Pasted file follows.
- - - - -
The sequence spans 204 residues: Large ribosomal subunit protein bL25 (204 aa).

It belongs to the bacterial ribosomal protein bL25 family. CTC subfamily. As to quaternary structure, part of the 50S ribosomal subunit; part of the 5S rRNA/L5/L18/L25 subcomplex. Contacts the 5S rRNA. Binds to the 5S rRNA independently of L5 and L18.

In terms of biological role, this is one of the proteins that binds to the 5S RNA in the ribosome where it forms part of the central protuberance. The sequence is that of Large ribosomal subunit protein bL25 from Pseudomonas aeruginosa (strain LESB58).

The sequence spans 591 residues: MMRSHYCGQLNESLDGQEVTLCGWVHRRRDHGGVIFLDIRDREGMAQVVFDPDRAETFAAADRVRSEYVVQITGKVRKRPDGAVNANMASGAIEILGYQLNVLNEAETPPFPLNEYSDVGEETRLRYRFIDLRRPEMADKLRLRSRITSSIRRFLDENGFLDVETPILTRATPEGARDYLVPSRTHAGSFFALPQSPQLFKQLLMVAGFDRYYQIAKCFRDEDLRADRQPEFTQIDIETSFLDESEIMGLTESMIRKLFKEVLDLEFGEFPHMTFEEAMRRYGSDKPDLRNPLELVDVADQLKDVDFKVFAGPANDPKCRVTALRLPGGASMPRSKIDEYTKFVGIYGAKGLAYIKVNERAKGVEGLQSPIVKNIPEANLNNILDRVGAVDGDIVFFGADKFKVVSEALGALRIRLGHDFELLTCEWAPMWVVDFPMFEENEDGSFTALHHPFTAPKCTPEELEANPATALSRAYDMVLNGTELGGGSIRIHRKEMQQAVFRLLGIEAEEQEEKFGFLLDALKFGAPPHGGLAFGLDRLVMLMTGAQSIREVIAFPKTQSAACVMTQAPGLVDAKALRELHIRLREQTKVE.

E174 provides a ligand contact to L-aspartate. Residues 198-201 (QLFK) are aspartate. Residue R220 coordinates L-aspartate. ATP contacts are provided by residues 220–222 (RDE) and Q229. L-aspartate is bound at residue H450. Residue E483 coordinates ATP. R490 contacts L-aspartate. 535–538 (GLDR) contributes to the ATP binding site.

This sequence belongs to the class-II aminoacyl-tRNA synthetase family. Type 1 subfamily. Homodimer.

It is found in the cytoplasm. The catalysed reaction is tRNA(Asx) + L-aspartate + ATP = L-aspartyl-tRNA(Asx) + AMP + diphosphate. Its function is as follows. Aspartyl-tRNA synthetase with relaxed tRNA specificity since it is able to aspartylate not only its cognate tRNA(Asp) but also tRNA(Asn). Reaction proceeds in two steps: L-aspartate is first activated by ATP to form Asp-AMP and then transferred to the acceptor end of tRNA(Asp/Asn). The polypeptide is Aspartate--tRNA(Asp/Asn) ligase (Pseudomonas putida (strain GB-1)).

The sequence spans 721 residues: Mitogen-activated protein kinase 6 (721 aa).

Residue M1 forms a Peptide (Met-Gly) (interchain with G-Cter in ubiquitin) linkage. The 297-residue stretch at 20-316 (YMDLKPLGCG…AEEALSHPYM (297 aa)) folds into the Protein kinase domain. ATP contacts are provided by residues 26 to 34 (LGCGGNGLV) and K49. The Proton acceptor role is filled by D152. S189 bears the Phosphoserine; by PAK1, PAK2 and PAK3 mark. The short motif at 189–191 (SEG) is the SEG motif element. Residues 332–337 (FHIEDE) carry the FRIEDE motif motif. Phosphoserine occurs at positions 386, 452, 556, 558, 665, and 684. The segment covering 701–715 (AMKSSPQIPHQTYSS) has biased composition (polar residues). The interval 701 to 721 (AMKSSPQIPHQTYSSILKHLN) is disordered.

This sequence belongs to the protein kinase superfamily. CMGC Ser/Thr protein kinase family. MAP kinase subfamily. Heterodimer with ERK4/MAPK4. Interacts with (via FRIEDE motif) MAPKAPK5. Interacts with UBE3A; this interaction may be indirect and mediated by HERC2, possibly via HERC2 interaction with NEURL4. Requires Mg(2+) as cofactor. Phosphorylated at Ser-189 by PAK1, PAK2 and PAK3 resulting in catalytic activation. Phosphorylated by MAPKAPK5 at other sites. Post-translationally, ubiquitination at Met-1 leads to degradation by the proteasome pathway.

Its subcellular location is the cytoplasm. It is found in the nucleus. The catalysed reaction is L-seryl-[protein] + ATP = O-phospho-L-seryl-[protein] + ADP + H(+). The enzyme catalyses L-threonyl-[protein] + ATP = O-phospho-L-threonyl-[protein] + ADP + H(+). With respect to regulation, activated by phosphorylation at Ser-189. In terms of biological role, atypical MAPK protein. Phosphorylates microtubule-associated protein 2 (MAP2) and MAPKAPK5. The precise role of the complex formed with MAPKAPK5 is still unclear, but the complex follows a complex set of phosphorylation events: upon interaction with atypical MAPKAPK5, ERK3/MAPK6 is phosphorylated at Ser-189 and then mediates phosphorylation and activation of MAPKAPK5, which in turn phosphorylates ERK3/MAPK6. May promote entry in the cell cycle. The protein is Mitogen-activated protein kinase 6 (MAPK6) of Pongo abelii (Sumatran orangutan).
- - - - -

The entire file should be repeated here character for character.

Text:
The sequence spans 204 residues: Large ribosomal subunit protein bL25 (204 aa).

It belongs to the bacterial ribosomal protein bL25 family. CTC subfamily. As to quaternary structure, part of the 50S ribosomal subunit; part of the 5S rRNA/L5/L18/L25 subcomplex. Contacts the 5S rRNA. Binds to the 5S rRNA independently of L5 and L18.

In terms of biological role, this is one of the proteins that binds to the 5S RNA in the ribosome where it forms part of the central protuberance. The sequence is that of Large ribosomal subunit protein bL25 from Pseudomonas aeruginosa (strain LESB58).

The sequence spans 591 residues: MMRSHYCGQLNESLDGQEVTLCGWVHRRRDHGGVIFLDIRDREGMAQVVFDPDRAETFAAADRVRSEYVVQITGKVRKRPDGAVNANMASGAIEILGYQLNVLNEAETPPFPLNEYSDVGEETRLRYRFIDLRRPEMADKLRLRSRITSSIRRFLDENGFLDVETPILTRATPEGARDYLVPSRTHAGSFFALPQSPQLFKQLLMVAGFDRYYQIAKCFRDEDLRADRQPEFTQIDIETSFLDESEIMGLTESMIRKLFKEVLDLEFGEFPHMTFEEAMRRYGSDKPDLRNPLELVDVADQLKDVDFKVFAGPANDPKCRVTALRLPGGASMPRSKIDEYTKFVGIYGAKGLAYIKVNERAKGVEGLQSPIVKNIPEANLNNILDRVGAVDGDIVFFGADKFKVVSEALGALRIRLGHDFELLTCEWAPMWVVDFPMFEENEDGSFTALHHPFTAPKCTPEELEANPATALSRAYDMVLNGTELGGGSIRIHRKEMQQAVFRLLGIEAEEQEEKFGFLLDALKFGAPPHGGLAFGLDRLVMLMTGAQSIREVIAFPKTQSAACVMTQAPGLVDAKALRELHIRLREQTKVE.

E174 provides a ligand contact to L-aspartate. Residues 198-201 (QLFK) are aspartate. Residue R220 coordinates L-aspartate. ATP contacts are provided by residues 220–222 (RDE) and Q229. L-aspartate is bound at residue H450. Residue E483 coordinates ATP. R490 contacts L-aspartate. 535–538 (GLDR) contributes to the ATP binding site.

This sequence belongs to the class-II aminoacyl-tRNA synthetase family. Type 1 subfamily. Homodimer.

It is found in the cytoplasm. The catalysed reaction is tRNA(Asx) + L-aspartate + ATP = L-aspartyl-tRNA(Asx) + AMP + diphosphate. Its function is as follows. Aspartyl-tRNA synthetase with relaxed tRNA specificity since it is able to aspartylate not only its cognate tRNA(Asp) but also tRNA(Asn). Reaction proceeds in two steps: L-aspartate is first activated by ATP to form Asp-AMP and then transferred to the acceptor end of tRNA(Asp/Asn). The polypeptide is Aspartate--tRNA(Asp/Asn) ligase (Pseudomonas putida (strain GB-1)).

The sequence spans 721 residues: Mitogen-activated protein kinase 6 (721 aa).

Residue M1 forms a Peptide (Met-Gly) (interchain with G-Cter in ubiquitin) linkage. The 297-residue stretch at 20-316 (YMDLKPLGCG…AEEALSHPYM (297 aa)) folds into the Protein kinase domain. ATP contacts are provided by residues 26 to 34 (LGCGGNGLV) and K49. The Proton acceptor role is filled by D152. S189 bears the Phosphoserine; by PAK1, PAK2 and PAK3 mark. The short motif at 189–191 (SEG) is the SEG motif element. Residues 332–337 (FHIEDE) carry the FRIEDE motif motif. Phosphoserine occurs at positions 386, 452, 556, 558, 665, and 684. The segment covering 701–715 (AMKSSPQIPHQTYSS) has biased composition (polar residues). The interval 701 to 721 (AMKSSPQIPHQTYSSILKHLN) is disordered.

This sequence belongs to the protein kinase superfamily. CMGC Ser/Thr protein kinase family. MAP kinase subfamily. Heterodimer with ERK4/MAPK4. Interacts with (via FRIEDE motif) MAPKAPK5. Interacts with UBE3A; this interaction may be indirect and mediated by HERC2, possibly via HERC2 interaction with NEURL4. Requires Mg(2+) as cofactor. Phosphorylated at Ser-189 by PAK1, PAK2 and PAK3 resulting in catalytic activation. Phosphorylated by MAPKAPK5 at other sites. Post-translationally, ubiquitination at Met-1 leads to degradation by the proteasome pathway.

Its subcellular location is the cytoplasm. It is found in the nucleus. The catalysed reaction is L-seryl-[protein] + ATP = O-phospho-L-seryl-[protein] + ADP + H(+). The enzyme catalyses L-threonyl-[protein] + ATP = O-phospho-L-threonyl-[protein] + ADP + H(+). With respect to regulation, activated by phosphorylation at Ser-189. In terms of biological role, atypical MAPK protein. Phosphorylates microtubule-associated protein 2 (MAP2) and MAPKAPK5. The precise role of the complex formed with MAPKAPK5 is still unclear, but the complex follows a complex set of phosphorylation events: upon interaction with atypical MAPKAPK5, ERK3/MAPK6 is phosphorylated at Ser-189 and then mediates phosphorylation and activation of MAPKAPK5, which in turn phosphorylates ERK3/MAPK6. May promote entry in the cell cycle. The protein is Mitogen-activated protein kinase 6 (MAPK6) of Pongo abelii (Sumatran orangutan).